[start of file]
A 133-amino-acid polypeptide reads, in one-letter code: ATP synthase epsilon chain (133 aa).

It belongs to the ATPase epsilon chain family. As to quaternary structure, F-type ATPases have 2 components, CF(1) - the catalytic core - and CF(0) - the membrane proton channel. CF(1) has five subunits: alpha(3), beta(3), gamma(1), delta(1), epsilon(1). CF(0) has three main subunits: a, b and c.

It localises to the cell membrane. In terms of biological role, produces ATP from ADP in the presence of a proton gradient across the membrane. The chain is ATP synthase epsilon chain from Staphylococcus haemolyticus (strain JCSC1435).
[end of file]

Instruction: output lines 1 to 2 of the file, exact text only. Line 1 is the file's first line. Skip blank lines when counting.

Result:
A 133-amino-acid polypeptide reads, in one-letter code: ATP synthase epsilon chain (133 aa).

It belongs to the ATPase epsilon chain family. As to quaternary structure, F-type ATPases have 2 components, CF(1) - the catalytic core - and CF(0) - the membrane proton channel. CF(1) has five subunits: alpha(3), beta(3), gamma(1), delta(1), epsilon(1). CF(0) has three main subunits: a, b and c.